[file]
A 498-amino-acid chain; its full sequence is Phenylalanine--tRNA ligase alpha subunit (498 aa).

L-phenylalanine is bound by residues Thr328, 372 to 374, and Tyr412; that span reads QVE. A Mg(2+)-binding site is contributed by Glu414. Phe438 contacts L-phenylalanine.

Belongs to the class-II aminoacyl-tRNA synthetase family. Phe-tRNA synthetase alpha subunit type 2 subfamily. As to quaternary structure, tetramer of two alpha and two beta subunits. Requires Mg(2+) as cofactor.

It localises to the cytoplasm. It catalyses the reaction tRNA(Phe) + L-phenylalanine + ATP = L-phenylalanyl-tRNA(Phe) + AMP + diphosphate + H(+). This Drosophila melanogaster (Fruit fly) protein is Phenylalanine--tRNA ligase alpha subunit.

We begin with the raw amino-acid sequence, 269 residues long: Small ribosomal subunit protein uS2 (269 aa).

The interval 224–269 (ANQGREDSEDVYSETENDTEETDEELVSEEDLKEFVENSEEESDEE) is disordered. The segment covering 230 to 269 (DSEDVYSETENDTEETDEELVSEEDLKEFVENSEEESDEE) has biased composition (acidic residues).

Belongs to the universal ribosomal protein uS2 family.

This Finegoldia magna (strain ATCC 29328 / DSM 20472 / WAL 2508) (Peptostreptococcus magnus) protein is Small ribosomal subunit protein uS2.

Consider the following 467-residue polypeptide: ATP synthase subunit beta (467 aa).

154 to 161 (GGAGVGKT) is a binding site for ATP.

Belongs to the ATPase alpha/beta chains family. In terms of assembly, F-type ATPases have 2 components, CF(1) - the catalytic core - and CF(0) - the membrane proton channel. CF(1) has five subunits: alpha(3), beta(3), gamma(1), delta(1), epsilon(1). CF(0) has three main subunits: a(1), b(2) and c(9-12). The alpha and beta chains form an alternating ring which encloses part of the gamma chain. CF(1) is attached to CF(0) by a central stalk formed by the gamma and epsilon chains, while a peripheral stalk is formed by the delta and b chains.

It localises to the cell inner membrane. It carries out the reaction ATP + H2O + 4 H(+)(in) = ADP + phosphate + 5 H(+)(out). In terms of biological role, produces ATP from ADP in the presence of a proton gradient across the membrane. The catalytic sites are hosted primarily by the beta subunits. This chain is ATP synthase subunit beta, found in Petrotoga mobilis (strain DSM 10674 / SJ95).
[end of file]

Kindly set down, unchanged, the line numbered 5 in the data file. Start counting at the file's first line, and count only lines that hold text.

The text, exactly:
We begin with the raw amino-acid sequence, 269 residues long: Small ribosomal subunit protein uS2 (269 aa).